TitleThe effect of a multidisciplinary co-management program for the older hip fracture patients in Beijing: a "pre- and post-" retrospective study
AuthorsWu, Xinbao
Tian, Maoyi
Zhang, Jing
Yang, Minghui
Gong, Xiaofeng
Liu, Yishu
Li, Xian
Lindley, Richard I.
Anderson, Melanie
Peng, Ke
Jagnoor, Jagnoor
Ji, Jiachao
Wang, Manyi
Ivers, Rebecca
Tian, Wei
AffiliationBeijing Jishuitan Hosp, Dept Orthopaed & Traumatol, Beijing, Peoples R China
Peking Univ, Hlth Sci Ctr, George Inst Global Hlth, Beijing, Peoples R China
Univ New South Wales, George Inst Global Hlth, Sydney, NSW, Australia
Univ Sydney, Sydney Med Sch, Sydney, NSW, Australia
Univ New South Wales, Sch Publ Hlth & Community Med, Kensington, NSW 2052, Australia
KeywordsHip fracture
Older people
Multidisciplinary co-management
China
Issue Date2019
PublisherARCHIVES OF OSTEOPOROSIS
AbstractThe Summary Hip fracture becomes a major public health issue with the growing aging population. This study evaluated a multidisciplinary co-management program for older hip fracture patients and found it significantly improved the best practice indicators. It provided preliminary evidence to support the use of such intervention in hip fracture management. Purpose/introduction Hip fracture leads to high morbidity and mortality in older people. A previous study found a significant disparity in hip fracture management in Beijing Jishuitan Hospital (JSTH) compared to best practice care in the United Kingdom (UK). Following this audit, JSTH launched a multidisciplinary co-management care plan for older hip fracture patients. This study aims to evaluate the effect of this program on the six standards recommended in the UK hip fracture best practice guidelines. Methods In this retrospective study, electronic medical record data were collected before and after the intervention. Eligible patients were aged >= 65years, had X-ray confirmed hip fracture, and were admitted to JSTH within 30days of injury. Patient demographic information, time from emergency department presentation to admission, time from admission to surgery, pressure ulcers, osteoporosis assessment, and falls prevention were collected. Multivariable logistic and median regression models were used for binary and continuous outcomes respectively. Segment regression was also performed for time-related outcomes. Results A total of 3540 eligible patients were identified. After the intervention, half of the patients who received co-management received surgery within 48h of ward admission compared to 6.4% previously, 0.3% (vs 1.4%) developed pressure ulcers, and 76% (vs 19%) received osteoporosis assessment. No significant differences were observed in fall assessment rates. However, there was a higher rate of ward admission within 4h of arrival in emergency for patients admitted pre-intervention (61% vs 34%). Conclusions The introduction of the co-management model significantly reduced the time from admission to surgery and improved other practice outcomes. A multicenter randomized controlled trial is needed to evaluate the impact of this model on patient health outcomes.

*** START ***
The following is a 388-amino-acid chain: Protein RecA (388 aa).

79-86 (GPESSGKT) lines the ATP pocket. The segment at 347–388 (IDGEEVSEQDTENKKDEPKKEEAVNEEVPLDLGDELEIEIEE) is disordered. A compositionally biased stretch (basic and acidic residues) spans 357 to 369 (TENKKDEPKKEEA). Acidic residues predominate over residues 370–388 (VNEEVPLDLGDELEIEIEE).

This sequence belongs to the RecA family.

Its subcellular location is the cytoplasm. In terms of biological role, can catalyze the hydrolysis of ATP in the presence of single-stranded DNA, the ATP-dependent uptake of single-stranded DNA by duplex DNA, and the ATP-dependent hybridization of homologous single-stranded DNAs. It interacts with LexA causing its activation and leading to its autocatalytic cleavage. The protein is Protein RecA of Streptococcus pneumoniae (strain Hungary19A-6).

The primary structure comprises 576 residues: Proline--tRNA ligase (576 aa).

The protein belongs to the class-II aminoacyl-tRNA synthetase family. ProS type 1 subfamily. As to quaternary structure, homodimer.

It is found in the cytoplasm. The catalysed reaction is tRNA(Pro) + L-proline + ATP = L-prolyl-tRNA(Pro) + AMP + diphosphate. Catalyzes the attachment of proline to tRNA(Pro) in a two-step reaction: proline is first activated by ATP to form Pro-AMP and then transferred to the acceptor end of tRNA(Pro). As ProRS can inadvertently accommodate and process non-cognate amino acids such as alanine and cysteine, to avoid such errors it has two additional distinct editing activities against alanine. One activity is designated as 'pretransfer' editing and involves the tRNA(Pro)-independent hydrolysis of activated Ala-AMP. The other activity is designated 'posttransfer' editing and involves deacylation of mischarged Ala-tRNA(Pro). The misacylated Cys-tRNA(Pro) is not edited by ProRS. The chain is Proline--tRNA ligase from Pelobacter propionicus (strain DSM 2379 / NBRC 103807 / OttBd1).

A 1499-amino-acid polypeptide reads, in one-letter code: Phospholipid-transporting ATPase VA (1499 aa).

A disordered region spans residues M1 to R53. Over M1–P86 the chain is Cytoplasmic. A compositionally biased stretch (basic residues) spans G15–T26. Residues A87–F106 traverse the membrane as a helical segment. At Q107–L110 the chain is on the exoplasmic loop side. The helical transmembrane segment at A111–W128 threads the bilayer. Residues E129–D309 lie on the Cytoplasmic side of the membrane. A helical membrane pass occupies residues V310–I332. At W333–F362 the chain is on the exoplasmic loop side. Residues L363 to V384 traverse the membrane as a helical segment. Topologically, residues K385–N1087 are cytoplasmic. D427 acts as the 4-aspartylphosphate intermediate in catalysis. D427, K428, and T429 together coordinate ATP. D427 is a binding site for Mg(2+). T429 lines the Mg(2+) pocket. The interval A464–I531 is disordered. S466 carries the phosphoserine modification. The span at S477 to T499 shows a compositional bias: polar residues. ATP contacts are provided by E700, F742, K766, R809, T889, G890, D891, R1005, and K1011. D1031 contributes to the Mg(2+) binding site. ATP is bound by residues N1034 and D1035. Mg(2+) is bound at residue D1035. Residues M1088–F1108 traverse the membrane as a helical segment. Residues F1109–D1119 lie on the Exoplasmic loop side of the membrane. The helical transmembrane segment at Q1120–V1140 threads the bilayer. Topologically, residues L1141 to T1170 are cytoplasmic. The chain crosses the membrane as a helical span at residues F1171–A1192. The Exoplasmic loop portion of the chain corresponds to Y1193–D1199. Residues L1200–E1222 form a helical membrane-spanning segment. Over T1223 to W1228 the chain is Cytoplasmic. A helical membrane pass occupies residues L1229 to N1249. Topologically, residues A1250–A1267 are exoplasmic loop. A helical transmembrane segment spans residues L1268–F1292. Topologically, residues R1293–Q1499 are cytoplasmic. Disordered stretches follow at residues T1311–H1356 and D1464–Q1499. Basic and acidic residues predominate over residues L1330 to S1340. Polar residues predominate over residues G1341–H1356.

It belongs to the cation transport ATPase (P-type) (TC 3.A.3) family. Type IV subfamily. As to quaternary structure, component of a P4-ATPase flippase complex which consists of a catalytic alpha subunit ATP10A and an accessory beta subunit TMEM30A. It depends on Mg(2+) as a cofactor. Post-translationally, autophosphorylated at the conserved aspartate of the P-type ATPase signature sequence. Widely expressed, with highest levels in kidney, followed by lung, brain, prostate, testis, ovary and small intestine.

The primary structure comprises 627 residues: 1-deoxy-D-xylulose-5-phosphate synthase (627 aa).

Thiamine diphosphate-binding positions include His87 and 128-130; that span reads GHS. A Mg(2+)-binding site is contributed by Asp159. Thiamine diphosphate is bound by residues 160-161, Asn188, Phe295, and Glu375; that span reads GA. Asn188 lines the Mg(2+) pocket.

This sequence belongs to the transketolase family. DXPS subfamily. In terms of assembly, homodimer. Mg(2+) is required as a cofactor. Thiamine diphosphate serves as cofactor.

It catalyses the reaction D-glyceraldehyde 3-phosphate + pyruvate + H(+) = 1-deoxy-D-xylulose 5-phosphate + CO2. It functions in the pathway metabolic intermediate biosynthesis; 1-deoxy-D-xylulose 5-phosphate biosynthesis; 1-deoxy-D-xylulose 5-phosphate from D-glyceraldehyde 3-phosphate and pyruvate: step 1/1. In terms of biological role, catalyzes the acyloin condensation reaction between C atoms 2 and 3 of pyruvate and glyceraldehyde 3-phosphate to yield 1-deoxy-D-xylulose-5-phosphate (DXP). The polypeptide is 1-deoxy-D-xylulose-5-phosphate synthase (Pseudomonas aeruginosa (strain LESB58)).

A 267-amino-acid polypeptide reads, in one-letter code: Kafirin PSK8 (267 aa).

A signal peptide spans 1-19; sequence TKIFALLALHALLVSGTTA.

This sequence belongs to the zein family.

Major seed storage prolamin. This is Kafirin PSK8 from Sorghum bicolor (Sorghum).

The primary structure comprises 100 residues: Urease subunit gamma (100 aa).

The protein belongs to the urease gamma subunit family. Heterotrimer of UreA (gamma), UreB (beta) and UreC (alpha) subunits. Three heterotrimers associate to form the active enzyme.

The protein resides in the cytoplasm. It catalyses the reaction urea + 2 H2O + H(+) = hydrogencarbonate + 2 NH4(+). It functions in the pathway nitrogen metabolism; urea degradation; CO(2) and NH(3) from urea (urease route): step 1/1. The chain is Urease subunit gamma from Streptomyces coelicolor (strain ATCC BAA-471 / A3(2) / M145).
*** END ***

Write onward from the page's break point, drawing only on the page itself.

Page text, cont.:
URIhttp://hdl.handle.net/20.500.11897/549811
ISSN1862-3522
DOI10.1007/s11657-019-0594-1
IndexedSCI(E)
Appears in Collections:医学部待认领

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